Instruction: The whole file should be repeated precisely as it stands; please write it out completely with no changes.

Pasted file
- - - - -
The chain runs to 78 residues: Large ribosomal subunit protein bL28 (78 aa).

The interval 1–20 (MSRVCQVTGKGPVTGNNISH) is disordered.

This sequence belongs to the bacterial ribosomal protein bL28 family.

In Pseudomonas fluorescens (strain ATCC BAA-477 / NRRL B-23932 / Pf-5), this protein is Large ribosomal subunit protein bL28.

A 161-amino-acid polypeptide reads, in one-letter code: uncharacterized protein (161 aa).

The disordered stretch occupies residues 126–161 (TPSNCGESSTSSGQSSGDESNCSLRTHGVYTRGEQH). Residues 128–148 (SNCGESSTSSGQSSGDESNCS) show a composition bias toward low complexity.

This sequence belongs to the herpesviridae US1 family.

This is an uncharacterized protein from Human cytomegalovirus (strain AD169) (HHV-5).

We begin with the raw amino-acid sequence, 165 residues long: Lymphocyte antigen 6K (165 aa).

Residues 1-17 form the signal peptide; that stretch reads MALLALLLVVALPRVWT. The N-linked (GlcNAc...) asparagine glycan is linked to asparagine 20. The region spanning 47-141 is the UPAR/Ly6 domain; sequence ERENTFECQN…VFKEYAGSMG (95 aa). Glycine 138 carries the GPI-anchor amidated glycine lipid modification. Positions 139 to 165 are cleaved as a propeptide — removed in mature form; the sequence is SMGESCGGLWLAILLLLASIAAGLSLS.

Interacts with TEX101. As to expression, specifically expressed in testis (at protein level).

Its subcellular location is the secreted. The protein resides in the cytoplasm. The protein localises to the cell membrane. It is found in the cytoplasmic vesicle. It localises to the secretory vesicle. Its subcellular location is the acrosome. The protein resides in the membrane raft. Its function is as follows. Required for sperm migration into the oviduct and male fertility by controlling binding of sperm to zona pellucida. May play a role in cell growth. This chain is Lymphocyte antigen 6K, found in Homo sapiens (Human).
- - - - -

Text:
The chain runs to 78 residues: Large ribosomal subunit protein bL28 (78 aa).

The interval 1–20 (MSRVCQVTGKGPVTGNNISH) is disordered.

This sequence belongs to the bacterial ribosomal protein bL28 family.

In Pseudomonas fluorescens (strain ATCC BAA-477 / NRRL B-23932 / Pf-5), this protein is Large ribosomal subunit protein bL28.

A 161-amino-acid polypeptide reads, in one-letter code: uncharacterized protein (161 aa).

The disordered stretch occupies residues 126–161 (TPSNCGESSTSSGQSSGDESNCSLRTHGVYTRGEQH). Residues 128–148 (SNCGESSTSSGQSSGDESNCS) show a composition bias toward low complexity.

This sequence belongs to the herpesviridae US1 family.

This is an uncharacterized protein from Human cytomegalovirus (strain AD169) (HHV-5).

We begin with the raw amino-acid sequence, 165 residues long: Lymphocyte antigen 6K (165 aa).

Residues 1-17 form the signal peptide; that stretch reads MALLALLLVVALPRVWT. The N-linked (GlcNAc...) asparagine glycan is linked to asparagine 20. The region spanning 47-141 is the UPAR/Ly6 domain; sequence ERENTFECQN…VFKEYAGSMG (95 aa). Glycine 138 carries the GPI-anchor amidated glycine lipid modification. Positions 139 to 165 are cleaved as a propeptide — removed in mature form; the sequence is SMGESCGGLWLAILLLLASIAAGLSLS.

Interacts with TEX101. As to expression, specifically expressed in testis (at protein level).

Its subcellular location is the secreted. The protein resides in the cytoplasm. The protein localises to the cell membrane. It is found in the cytoplasmic vesicle. It localises to the secretory vesicle. Its subcellular location is the acrosome. The protein resides in the membrane raft. Its function is as follows. Required for sperm migration into the oviduct and male fertility by controlling binding of sperm to zona pellucida. May play a role in cell growth. This chain is Lymphocyte antigen 6K, found in Homo sapiens (Human).